Character of Wilson

Topics: India, President of India, Constitution of India Pages: 60 (19298 words) Published: April 29, 2013
Pol. Sc. Paper II

(Q) Discuss the origin and growth of regional parties in India. (marks 6) (A) When Indian democracy had its first elections in 1952, there were hardly any regional parties. That trend has changed considerably today and there are 47 regional parties and over 400 smaller parties. The main reasons for the origin and growth of regional parties in India can be summed up in the following points.

In a large democracy like India, smaller parties always have a place and crucial role to play. Besides, the local aspirations of the people have often been forgotten by national parties. So, the local and regional parties have taken advantage of their grievances and bargained hard to get fair representation of local needs.

One of the other reasons for the growth of regional parties is the growing consciousness of people that single party rule, as history has shown, can be authoritarian, caring little for the regional issues. So, they think that the formation of the Third Front consisting mostly regional parties can make a difference.

(Q) Mention six fundamental duties of the Indian citizens. In which part of the Constitution and under which article have this duties been mentioned? (marks 4+1+1) (A) The Fundamental Duties of the Indian citizens are mentioned in Article 51 A of the Indian Constitution. Six among them are (i) to abide by the Constitution and respect its ideals and institutions (ii) to defend the country and render national service when called upon to do so (iii) to uphold and protect the sovereignty, unity and integrity of India (iv) to develop the scientific temper, humanism and the spirit of inquiry and reform (v) to cherish and follow the noble ideals which inspired our national struggle for freedom (vi) to safeguard public property and to abjure violence.

(Q) Discuss four instances of centralising tendencies in Center-State Legislative relations. (marks 6) (A) The centralizing tendencies of the Indian federation can be traced in the following provisions of the Constitution:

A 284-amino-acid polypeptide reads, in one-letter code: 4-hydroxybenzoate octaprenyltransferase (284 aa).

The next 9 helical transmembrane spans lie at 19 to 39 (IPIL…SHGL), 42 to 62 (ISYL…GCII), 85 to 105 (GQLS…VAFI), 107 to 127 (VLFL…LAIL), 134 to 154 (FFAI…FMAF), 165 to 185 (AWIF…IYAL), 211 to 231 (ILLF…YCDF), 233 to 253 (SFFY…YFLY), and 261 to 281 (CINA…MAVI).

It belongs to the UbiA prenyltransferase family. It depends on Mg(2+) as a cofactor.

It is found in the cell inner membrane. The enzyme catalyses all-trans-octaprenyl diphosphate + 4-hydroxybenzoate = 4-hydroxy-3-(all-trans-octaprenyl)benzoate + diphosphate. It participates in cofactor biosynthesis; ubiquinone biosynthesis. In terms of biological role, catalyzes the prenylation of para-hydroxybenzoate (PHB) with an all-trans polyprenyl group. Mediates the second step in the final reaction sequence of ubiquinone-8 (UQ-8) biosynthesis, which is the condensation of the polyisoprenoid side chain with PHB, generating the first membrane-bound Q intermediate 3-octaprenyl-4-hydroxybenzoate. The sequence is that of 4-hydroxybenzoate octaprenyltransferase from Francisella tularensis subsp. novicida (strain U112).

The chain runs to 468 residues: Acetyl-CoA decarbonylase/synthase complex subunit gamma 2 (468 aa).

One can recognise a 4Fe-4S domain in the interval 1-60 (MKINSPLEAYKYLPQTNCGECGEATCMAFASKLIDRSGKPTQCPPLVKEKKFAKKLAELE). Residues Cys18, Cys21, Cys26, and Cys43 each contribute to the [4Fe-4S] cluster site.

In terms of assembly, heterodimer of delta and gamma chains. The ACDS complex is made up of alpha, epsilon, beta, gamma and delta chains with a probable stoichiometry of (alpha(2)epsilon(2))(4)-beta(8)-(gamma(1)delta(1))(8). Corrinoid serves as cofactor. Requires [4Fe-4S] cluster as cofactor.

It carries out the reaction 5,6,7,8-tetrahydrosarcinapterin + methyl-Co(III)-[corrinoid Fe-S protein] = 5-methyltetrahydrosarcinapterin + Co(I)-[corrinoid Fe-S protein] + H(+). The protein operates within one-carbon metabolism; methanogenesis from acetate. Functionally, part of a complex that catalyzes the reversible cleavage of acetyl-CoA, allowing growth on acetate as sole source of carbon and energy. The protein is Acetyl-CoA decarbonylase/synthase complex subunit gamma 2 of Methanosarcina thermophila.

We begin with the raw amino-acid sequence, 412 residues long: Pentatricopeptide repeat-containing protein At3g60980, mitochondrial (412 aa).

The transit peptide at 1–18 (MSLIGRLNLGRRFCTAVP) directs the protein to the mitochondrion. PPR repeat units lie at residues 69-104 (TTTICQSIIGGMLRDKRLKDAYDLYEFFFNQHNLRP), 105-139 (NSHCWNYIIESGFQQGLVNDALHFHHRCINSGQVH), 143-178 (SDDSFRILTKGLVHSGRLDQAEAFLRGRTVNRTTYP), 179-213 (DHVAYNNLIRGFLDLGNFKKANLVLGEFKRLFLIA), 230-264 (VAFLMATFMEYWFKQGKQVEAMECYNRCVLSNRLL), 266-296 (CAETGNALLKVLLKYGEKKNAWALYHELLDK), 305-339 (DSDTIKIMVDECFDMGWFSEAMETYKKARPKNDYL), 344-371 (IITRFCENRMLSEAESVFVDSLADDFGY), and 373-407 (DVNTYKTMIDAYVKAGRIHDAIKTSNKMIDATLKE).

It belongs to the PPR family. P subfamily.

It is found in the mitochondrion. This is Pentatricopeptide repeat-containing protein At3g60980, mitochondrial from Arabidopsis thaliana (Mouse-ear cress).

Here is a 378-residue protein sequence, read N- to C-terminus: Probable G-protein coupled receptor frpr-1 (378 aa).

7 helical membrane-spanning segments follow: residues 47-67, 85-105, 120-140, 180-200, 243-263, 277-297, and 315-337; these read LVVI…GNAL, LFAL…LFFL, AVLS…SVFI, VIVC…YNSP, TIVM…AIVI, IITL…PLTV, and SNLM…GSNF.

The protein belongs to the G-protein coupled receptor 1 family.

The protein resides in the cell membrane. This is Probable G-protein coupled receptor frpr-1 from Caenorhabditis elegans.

Article 3 of the Indian Constitution provides that the Parliament may form new states by separating or uniting the territory of the existing states. It may increase or diminish the area and alter the name and boundary of any state.

The Indian Constitution provides for a single citizenship. In India, every person is a citizen of India and they are not entitled for citizenship of any state. The Union Parliament is empowered to enact all laws related to citizenship.

In spite of not being the nominal head of the state, the Governor holds significant powers in the state-affairs. In fact, the Governor functions as the representative of the Union Government and is not responsible to any authority within the state.

The states do not have separate Constitutions. India has a single Constitution, which makes provision for both the Union and the States. The states do not have any power of amending the Constitution. It is the sole prerogative of the Union Parliament.

(Q) What are the executive powers of the Governor? Mention one special privilege of him. (marks 5+1) (A) The Constitution vests all the executive powers of the State Government in the Governor. The Governor appoints the Chief Minister and other members of the Council of Ministers and distributes portfolios to them on the advice of the Chief Minister.

The Council of Ministers remain in power during the 'pleasure' of the Governor. In real sense, it means the pleasure of the Vidhan Sabha. As long as the majority in the Vidhan Sabha supports the government, the Council of Ministers cannot be dismissed.

The Governor appoints the Advocate General and the chairman and members of the State Public Service Commission. The President consults the Governor in the appointment of judges of the High Courts. The Governor also appoints the judges of the District Courts.

Special privilege of the governor: The Governor acts as the nominal head of the state....
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